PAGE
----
Bulldog revolvers explained

The revolver in the second half of the 19th century
- From cap and ball to the self-contained cartridge
- Smith & Wesson in the USA
- Eugène Lefaucheux in Europe
- The English Tranter revolvers
- Evolution of the English revolver's double action lock
The first Webley cartridge revolvers
- The first Webley solid frame revolver
- Webley revolver of 1866 in caliber .577"
- Early English centerfire cartridges
- The intermediary ratchet plate in several models
- The Webley R.I.C. revolvers
- The Webley "Bulldog" revolvers
Analysis of a Belgian "Bulldog" revolver
- Caliber and markings
- Crowned R marking standing for "rifled barrel"
- Trigger mechanism with three screws
- Trigger mechanism in single and double action mode
Field dismounting of a "Bulldog" revolver
- Side swinging of the ejector rod
- Cylinder arbor when it houses the ejector rod
- Removal of the cylinder arbor
- Removal of the cylinder
Advanced dismounting of the revolver (I)
- Dismounting of the ejector rod housing
- Unscrewing the friction spring
- Dismounting of the grip plates
- Dismounting of the cover plate
- Dismounting of the lever of rebound
Advanced dismounting of the revolver (II)
- Dismounting of the mainspring
- Dismounting of a S shaped mainspring
- Partial dismounting of the hammer
- Dismounting of the trigger assembly
Advanced dismounting of the revolver (III)
- Removal of the hammer
- Hinged strut and stirrup
- Dismounting of the trigger return spring
- Dismounting of the loading gate
- Instructions for reassembly
- Specific tools
- Testing the return spring
Functioning of the Belgian "Bulldog" revolver (I)
- Today use of a vintage Belgian "Bulldog" revolver
- Vintage cartridges in caliber .380
- About the use of smokeless powder cartridges
- Black and smokeless powders explained
- To recognize and find black powder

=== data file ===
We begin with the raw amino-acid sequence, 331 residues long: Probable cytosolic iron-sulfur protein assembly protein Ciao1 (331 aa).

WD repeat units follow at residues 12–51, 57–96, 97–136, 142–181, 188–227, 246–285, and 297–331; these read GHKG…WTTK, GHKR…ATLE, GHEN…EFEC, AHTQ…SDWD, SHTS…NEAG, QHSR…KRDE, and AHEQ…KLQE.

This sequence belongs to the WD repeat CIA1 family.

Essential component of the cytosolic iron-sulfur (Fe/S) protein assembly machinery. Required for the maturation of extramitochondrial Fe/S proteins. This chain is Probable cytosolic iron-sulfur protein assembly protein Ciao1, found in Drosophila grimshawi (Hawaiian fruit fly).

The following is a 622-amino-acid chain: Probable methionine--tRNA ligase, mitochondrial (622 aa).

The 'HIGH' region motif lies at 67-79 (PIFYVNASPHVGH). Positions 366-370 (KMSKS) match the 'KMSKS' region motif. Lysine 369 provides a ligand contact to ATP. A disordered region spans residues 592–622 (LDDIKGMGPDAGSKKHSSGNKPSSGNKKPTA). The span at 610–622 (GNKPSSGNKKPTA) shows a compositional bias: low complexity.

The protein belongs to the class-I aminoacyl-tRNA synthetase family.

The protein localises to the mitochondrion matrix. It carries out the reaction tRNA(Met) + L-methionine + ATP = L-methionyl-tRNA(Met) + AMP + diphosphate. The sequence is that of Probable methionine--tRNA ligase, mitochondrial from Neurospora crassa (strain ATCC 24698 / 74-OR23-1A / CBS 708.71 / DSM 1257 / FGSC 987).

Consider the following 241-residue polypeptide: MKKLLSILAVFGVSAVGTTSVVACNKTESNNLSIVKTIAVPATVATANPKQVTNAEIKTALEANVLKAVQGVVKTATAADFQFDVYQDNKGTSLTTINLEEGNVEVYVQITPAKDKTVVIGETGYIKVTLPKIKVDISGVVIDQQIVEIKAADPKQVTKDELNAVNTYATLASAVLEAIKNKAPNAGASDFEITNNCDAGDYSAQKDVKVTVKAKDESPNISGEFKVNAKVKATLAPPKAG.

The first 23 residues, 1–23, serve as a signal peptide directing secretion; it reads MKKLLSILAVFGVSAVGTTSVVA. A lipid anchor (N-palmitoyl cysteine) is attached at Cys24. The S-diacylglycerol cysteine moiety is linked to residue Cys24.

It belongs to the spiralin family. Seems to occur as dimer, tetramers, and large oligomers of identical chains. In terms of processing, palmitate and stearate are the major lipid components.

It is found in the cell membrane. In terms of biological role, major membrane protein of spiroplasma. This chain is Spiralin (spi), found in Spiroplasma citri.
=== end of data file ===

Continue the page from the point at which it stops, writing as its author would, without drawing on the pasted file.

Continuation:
- Reloading of a new black powder cartridge
Reloading kits for .380 and .320 black powder calibers
Functioning of the Belgian "Bulldog" revolver (II)
- Functioning in double action mode
- Rotation of the cylinder
- Vertical travel of the hand
- Locking of the cylinder
- The reasons of a possible bad indexation of the cylinder
- Cocking of the hammer in double action mode
Functioning of the Belgian "Bulldog" revolver (III)
- Functioning in simple action mode
- The lever of rebound explained
- French service revolver model 1892
- Revolver of "Bulldog" type without rebounding hammer
- French service revolver model 1873
- The classical manual safety
- Manual safety on the hammer
- Manual safety of push button type
- Safety actuated through the lanyard ring
French 1899 - 1900 catalog of Gaucher Bergeron (I)
- No semi-auto pistol still offered
- The ending story of the pinfire revolvers
- Pinfire revolver converted to the centerfire system
- Centerfire black powder revolvers
- Centerfire ammunition for revolvers
- Pinfire ammunition for revolvers
- Two types of traditional cartridges with pellets
French 1899 - 1900 catalog of Gaucher Bergeron (II)
- Model "Baby" with concealed trigger
- Different types of trigger
- The so-called "hammerless" model
- True typical "hammerless" model
- Hammer cover plate
- Typical mainspring for rebounding hammer
French 1899 - 1900 catalog of Gaucher Bergeron (III)
- New "reinforced" models in caliber 8mm
- French service cartridge in caliber 8mm 92
- The revolvers in caliber 6mm Velo-dog
- The revolvers of US design (originals and copies)
- The so-called "revolvers of war"
- "Bulldog" revolvers in the Manufrance catalog of 1910
Some remarkable models
- The "Clic-clac" model of Emile Fraipon
- Grip frame with finger rest
- Tiny model in caliber .22 short
- The "Revolvelo" model with ring shaped trigger
- "Bulldog" revolver with long barrel
- "Bulldog" revolver of German make
- "Bulldog" revolver of US make

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